We are excited to welcome Dr. Nichole Miller as adjunct instructor in the Division of Neurology. Dr. Miller completed her Psy.D. in clinical psychology at the Chicago School of Professional Psychology. She completed a predoctoral clinical internship with a clinical neuropsychology track at the Central Arkansas Veteran Healthcare System in North Little Rock, Arkansas and completed a post-doctoral fellowship in clinical neuropsychology at the Geisel School of Medicine at Dartmouth/Dartmouth Hitchcock Medical Center in Lebanon, New Hampshire. Dr. Miller began working in the Pat Summit Clinic in November 2017.

CME Opportunities—Mark Your Calendars! • Cardiology Conferences, held weekly on Wednesdays for .75 hours CME credit. • Medicine Grand Rounds, held on the 2nd and 4th Tuesdays of each month for 1.00 hour CME credit. • Ethics Case Rounds, held on the 4th Thursday of the month at noon in Wood Auditorium, are available for 1.00 hour CME credit. 3


In Touch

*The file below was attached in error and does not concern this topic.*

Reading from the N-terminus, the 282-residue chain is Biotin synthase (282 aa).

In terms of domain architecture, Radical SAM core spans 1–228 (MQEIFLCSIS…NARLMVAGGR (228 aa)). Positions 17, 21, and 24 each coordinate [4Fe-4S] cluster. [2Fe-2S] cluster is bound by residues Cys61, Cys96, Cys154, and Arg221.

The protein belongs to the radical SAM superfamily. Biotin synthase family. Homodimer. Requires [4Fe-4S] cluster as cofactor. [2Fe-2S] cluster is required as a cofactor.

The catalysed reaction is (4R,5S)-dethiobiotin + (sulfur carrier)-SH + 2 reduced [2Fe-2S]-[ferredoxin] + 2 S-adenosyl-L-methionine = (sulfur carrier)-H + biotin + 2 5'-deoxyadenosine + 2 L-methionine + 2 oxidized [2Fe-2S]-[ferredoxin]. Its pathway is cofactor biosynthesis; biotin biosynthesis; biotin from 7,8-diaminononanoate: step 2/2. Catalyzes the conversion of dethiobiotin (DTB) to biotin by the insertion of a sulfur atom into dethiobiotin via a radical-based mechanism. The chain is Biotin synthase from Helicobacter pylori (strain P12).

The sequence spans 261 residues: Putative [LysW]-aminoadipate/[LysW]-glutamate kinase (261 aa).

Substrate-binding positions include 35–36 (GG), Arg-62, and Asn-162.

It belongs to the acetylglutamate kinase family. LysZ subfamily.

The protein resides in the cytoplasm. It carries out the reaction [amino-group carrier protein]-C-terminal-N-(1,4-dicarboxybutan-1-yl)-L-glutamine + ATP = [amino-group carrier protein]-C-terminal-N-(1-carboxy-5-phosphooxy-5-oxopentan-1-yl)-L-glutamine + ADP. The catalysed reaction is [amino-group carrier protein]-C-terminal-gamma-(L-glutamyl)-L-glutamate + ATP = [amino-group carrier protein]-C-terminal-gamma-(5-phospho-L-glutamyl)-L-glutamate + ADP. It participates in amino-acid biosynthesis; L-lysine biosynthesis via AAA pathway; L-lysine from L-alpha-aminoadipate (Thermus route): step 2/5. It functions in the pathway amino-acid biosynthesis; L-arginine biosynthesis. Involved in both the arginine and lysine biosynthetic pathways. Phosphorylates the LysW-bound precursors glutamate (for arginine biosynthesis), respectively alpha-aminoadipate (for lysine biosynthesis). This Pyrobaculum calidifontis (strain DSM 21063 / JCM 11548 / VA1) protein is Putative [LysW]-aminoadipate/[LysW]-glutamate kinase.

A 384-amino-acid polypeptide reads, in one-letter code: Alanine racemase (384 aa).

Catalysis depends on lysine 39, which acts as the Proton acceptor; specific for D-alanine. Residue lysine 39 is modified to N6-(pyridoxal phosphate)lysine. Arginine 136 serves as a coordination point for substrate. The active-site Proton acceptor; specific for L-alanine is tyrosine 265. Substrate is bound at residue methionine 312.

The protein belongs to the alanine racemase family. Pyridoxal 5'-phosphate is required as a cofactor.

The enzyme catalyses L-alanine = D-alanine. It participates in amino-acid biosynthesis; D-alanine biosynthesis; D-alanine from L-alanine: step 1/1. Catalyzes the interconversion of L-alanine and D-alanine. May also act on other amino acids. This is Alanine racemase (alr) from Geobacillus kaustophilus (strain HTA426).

Ethics Case Rounds - Moral Luck Ethics Case Rounds are monthly, hospital-wide discussions of morally distressing cases. Cases are de-identified to protect patient confidentiality. “Henry” is a 48-year-old nurse who was admitted for a routine cholecystectomy. He was in otherwise good health and had been looking forward to an annual fishing trip post-recovery. He is divorced and has a good relationship with his mother and two adult sons. Henry completed an Advance Directive a few weeks before his surgery, identifying his older son as health care agent with his mother as backup. He had checked boxes for CPR and artificial nutrition, and had hand-written that he would only be willing to be on a ventilator short-term, and only if he was expected to recover. He specifically wrote that he did not want a tracheostomy, adding “No trach!” Unfortunately, Henry suffered complications after surgery, went into Acute Respiratory Distress Syndrome (ARDS), and required intubation. His prognosis was uncertain; ARDS carries roughly equal chances of death, full recovery, and recovery with deficits. After two weeks, he was still unstable and remained in a medically-induced coma. Without a tracheostomy, his most likely outcomes were recovering to a state of dependence and debility, or slow death in the ICU. His family struggled with the decision. His sons felt that as a nurse, Henry had his reasons for deliberately writing “No trach!” on his Advance Directive. However, his mother doubted he had imagined this scenario before the surgery, as he was expecting to recover quickly and get on with his life. They all agreed that he is an independent person who would not want to “just lay there” long-term. After talking about the situation among themselves, and with his friends and coworkers, his family believed Henry would have authorized the tracheostomy if he could hear the current medical information. However, his oldest son was unable to agree to the tracheostomy. “Dad tried to talk to me” about his wishes before surgery, he said, but “I just told him he was going to be fine. Now if this goes bad, I will never forgive myself.” When information about a patient’s wishes is ambiguous or conflicting, decision-making involves moral luck. Moral luck describes situations in which a person feels responsible for an action or its consequences, even though he or she doesn’t have full control over the situation. Moral luck can threaten good surrogate decision-making, as in this case. The son’s guilt over having not listened to his father interfered with his ability to use substituted judgment. However, whether surrogates have done the right thing depends on whether they did the best they could with the information they had at the time, not on the outcome of the decision. To address the son’s anguish, we acknowledged that the decision was difficult, but that he was considering the right things and that we are “in this together.” We acknowledged that despite our best efforts we still could make the wrong decision; if so we would explain, ask for forgiveness, and find ways to make amends. Finally, we encouraged self-forgiveness. Reluctance to talk about care planning prior to his father’s routine surgery was a small mistake, even if it had unexpectedly big consequences. Henry’s family made the decision to authorize a tracheostomy, with plans to transition to comfort measures if his condition did not improve. While Henry’s family made an ethically sound decision regardless of the outcome, we are happy to report that he did indeed recover and went on his fishing trip—just a little later than expected. Comments on this case may be sent to amendola@utmck.edu References Campbell, S.M., C.M. Ulrich, and C. Grady. 2016. A broader understanding of moral distress. American Journal of Bioethics 16(12): 2-9. McAninch A. 2016. Moral distress, moral injury, and moral luck. American Journal of Bioethics 16(12): 29-31.